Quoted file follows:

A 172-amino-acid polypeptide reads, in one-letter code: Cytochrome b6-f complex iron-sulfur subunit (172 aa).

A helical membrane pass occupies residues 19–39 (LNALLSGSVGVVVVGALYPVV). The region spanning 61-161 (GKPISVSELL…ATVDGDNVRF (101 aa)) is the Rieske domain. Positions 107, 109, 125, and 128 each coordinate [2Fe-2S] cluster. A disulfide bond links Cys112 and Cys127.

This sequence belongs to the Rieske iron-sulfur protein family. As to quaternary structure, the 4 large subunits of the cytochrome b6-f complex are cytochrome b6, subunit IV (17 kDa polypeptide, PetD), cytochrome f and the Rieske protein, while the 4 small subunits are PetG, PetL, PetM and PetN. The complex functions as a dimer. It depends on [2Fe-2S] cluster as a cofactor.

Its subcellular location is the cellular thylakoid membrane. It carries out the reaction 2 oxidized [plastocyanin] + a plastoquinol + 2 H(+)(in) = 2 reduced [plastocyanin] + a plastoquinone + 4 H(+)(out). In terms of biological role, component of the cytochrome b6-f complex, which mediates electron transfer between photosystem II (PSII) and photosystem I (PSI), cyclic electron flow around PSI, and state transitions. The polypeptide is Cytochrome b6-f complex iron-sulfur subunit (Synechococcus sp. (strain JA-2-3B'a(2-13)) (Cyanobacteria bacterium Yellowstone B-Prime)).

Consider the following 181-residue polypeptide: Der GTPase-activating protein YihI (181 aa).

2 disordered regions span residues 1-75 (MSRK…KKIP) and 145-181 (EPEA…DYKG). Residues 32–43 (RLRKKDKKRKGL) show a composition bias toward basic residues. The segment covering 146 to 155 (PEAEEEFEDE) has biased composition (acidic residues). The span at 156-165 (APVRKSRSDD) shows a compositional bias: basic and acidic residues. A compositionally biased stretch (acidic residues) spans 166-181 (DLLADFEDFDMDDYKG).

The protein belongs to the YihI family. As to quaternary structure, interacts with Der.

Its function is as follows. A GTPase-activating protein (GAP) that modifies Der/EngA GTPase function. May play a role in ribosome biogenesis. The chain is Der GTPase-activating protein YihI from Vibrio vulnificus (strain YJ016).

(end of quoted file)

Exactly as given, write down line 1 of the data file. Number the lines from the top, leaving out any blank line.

A 172-amino-acid polypeptide reads, in one-letter code: Cytochrome b6-f complex iron-sulfur subunit (172 aa).